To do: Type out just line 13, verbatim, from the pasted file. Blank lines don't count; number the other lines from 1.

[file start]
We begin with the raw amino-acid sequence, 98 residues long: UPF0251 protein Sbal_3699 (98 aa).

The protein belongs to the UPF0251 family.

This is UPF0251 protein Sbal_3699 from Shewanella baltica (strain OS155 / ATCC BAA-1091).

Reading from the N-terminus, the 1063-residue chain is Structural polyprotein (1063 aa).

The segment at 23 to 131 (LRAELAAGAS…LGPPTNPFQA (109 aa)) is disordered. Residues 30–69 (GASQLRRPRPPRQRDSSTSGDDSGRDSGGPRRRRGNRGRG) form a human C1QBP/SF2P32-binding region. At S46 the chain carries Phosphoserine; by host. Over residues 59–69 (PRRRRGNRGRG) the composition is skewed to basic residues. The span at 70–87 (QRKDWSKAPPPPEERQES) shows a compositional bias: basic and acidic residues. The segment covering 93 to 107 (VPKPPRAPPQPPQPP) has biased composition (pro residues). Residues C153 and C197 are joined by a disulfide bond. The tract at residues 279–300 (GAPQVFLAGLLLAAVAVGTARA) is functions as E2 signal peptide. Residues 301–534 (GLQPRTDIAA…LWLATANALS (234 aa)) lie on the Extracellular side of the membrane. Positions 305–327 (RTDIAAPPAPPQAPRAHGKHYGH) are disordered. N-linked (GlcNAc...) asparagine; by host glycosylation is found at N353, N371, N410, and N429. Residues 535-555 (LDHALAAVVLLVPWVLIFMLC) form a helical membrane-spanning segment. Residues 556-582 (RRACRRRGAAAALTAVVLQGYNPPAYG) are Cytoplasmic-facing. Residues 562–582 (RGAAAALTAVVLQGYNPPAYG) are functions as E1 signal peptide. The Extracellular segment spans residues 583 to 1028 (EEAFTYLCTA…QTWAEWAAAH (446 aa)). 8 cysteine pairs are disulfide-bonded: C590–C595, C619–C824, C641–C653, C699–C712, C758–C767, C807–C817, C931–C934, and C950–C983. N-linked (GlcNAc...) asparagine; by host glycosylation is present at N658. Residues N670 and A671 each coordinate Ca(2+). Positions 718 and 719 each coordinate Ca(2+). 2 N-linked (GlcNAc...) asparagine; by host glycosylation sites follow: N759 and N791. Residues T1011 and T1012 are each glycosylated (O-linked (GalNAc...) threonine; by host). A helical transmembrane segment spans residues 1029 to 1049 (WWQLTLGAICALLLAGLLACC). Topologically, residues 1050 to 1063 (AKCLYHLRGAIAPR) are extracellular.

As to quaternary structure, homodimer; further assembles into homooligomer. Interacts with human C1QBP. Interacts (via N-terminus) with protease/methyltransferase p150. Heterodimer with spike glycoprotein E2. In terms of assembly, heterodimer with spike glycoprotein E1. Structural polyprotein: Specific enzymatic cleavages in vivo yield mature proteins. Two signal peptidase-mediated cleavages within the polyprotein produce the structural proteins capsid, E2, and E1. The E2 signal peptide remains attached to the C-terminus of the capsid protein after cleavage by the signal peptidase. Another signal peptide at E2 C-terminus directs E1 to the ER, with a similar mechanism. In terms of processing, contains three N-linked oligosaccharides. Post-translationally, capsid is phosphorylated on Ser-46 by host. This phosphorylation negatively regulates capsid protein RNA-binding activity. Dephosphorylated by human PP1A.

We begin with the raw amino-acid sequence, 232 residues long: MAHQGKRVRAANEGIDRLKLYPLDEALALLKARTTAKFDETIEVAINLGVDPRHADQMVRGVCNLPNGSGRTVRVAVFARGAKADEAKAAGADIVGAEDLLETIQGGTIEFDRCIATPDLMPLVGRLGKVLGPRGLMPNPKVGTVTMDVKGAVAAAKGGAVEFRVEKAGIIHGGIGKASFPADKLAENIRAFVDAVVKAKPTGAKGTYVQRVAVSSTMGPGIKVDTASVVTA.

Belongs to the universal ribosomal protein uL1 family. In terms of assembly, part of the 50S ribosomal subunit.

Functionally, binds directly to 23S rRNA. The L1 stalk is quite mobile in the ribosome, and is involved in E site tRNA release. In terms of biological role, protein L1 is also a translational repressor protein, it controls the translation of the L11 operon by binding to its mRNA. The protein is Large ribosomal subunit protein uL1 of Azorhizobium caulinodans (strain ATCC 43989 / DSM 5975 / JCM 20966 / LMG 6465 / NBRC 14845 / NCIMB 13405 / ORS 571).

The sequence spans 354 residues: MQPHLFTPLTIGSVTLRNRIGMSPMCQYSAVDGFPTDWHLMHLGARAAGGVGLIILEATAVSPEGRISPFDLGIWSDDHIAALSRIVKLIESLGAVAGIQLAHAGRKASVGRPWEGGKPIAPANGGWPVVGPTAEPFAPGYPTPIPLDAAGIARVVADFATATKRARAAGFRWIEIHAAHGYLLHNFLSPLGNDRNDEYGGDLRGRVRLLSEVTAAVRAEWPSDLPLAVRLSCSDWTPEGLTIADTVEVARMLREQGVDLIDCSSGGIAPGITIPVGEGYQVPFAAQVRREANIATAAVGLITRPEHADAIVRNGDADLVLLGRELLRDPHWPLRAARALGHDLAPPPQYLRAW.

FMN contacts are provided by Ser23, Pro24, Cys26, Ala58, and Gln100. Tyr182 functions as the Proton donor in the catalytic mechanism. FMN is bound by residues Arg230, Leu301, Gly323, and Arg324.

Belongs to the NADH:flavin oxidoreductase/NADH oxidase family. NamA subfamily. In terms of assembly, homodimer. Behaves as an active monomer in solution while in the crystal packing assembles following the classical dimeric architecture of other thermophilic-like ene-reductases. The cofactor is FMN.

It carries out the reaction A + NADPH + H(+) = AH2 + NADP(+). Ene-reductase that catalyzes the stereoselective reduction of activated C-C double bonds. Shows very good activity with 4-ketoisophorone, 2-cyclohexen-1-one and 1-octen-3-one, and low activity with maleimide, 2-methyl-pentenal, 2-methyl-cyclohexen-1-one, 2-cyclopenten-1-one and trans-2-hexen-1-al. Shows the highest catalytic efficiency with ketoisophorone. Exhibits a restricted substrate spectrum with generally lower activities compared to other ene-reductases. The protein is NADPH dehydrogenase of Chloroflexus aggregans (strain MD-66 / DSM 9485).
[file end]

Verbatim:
It carries out the reaction A + NADPH + H(+) = AH2 + NADP(+). Ene-reductase that catalyzes the stereoselective reduction of activated C-C double bonds. Shows very good activity with 4-ketoisophorone, 2-cyclohexen-1-one and 1-octen-3-one, and low activity with maleimide, 2-methyl-pentenal, 2-methyl-cyclohexen-1-one, 2-cyclopenten-1-one and trans-2-hexen-1-al. Shows the highest catalytic efficiency with ketoisophorone. Exhibits a restricted substrate spectrum with generally lower activities compared to other ene-reductases. The protein is NADPH dehydrogenase of Chloroflexus aggregans (strain MD-66 / DSM 9485).